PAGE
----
When the DIFC Courts recently released statistics showing that the value of the cases passing through their doors had risen by an incredible 447 per cent to exceed Dhs 2.27bn in the first half of 2015, the international legal community sat up and took notice.
At a time when the UK’s Ministry of Justice has just announced its intention to open a special new financial court to deal with complex and high value financial disputes – which nearly always involve international parties – in order to remain competitive with other legal systems elsewhere in the world, this is definitely a positive indication that the DIFC Courts’ reputation as a centre of excellence and efficiency has soared.
It is clear that the Dubai courts are no longer seen as an unknown quantity when it comes to picking the best forum to resolve a legal dispute.
Much of this rise can be attributed to the pivotal and high profile case of Al Khorafi-v-Bank Sarasin-Alpen ME Ltd last year, in which the DIFC Courts ruled that Switzerland’s Bank Sarasin had mis-sold more than £135m of investment products to the Khorafi family form Kuwait.
This case has had the effect of putting the DIFC Courts on the map in terms of international dispute resolution and has certainly had the desired effect of encouraging international litigants to come to Dubai to resolve their legal disputes.
The DIFC Courts’ application of the common law is a legal system that most are familiar with and so this ensures a certain degree of certainty for international litigants. This – as well as cost efficiency and its geographical location – can be considered as contributing factors which has spurred interest among international litigants doing business in the Middle East.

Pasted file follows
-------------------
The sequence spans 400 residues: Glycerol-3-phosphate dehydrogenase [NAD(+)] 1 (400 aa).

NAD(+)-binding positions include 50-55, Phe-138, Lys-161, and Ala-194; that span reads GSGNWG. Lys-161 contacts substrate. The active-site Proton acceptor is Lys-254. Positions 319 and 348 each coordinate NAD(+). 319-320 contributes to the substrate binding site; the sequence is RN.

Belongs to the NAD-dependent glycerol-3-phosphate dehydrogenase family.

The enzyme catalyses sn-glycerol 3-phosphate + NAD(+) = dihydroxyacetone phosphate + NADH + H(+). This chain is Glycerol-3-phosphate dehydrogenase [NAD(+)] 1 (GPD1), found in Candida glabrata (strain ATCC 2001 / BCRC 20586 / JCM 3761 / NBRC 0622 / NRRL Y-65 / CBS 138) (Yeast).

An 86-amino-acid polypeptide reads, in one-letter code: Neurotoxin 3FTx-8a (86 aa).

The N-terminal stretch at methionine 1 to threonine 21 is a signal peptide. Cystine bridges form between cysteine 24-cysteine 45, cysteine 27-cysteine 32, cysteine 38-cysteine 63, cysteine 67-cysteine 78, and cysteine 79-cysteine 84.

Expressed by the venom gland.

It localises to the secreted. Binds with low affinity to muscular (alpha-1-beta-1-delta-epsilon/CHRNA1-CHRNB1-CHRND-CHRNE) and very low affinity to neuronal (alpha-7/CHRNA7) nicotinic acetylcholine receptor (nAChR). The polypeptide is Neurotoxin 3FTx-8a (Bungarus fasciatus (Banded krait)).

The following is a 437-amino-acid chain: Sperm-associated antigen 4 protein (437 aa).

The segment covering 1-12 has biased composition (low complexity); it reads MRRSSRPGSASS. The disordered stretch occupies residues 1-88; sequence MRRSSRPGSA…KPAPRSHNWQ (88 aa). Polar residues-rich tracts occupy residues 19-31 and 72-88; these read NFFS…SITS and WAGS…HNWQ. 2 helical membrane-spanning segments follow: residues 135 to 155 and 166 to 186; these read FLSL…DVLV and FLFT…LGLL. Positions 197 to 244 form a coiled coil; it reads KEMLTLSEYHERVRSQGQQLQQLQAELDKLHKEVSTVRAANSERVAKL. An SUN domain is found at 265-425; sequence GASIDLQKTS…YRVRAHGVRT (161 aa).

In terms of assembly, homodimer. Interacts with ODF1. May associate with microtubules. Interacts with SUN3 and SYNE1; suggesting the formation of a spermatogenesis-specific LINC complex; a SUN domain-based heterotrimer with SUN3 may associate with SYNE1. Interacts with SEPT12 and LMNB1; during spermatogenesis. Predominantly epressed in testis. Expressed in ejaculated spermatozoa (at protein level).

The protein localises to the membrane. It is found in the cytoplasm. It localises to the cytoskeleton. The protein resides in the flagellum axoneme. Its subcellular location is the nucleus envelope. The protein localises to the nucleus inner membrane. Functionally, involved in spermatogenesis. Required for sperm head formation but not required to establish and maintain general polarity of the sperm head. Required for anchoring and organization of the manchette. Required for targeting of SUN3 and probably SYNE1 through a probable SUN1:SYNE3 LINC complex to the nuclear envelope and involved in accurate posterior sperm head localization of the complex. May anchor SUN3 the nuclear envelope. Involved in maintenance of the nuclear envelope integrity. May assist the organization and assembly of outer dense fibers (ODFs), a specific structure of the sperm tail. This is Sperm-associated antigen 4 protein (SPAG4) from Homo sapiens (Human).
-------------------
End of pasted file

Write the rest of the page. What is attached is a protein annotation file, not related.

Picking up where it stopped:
As well as the Khorafi case, the DIFC Courts have put in place measures to increase efficiency and made certain key changes based on feedback from court users.
While there is a real commitment to fast and efficient processes in the DIFC Courts, in contrast the UK courts are only beginning to look at paperless trials and other ways of making the court process more effective. We can see clearly that our courts are challenging the more established systems elsewhere in the way things are done.
Another reason for the DIFC Courts’ increasing popularity is its international contacts with other jurisdictions. In 2015, the DIFC Courts signed memoranda with the Supreme Court of Singapore and the US Federal District Court for the Southern District of New York. The DIFC Courts have already signed memoranda with Courts in the UK, Kenya and Australia and are also seeking to sign agreements with China and other international jurisdictions to encourage stronger judicial collaboration.
These are important developments for litigants who need to ensure that a DIFC Courts ruling in their favour is enforceable in other jurisdictions where they or their counterparty may base themselves.
The DIFC Courts have also invested heavily in their engagement department which is dedicated to handling the development of DIFC Court judgments both locally and internationally. For example, the recent and innovative Practice Direction No.2 of 2015, which allows for the “conversion” of a DIFC Court judgment into an arbitration award. It is envisaged that this will enhance enforceability, although its impact in practice is yet to be ascertained.
The fact that the international business community is putting more trust into the DIFC Courts system is testament to the efforts being made to make it one of the world’s leading commercial courts. The statistics speak for themselves and next year’s figures are eagerly awaited.
Faridah Sarah is a senior associate at Galadari Advocates & Legal Consultants and a member of the DIFC Court users’ committee.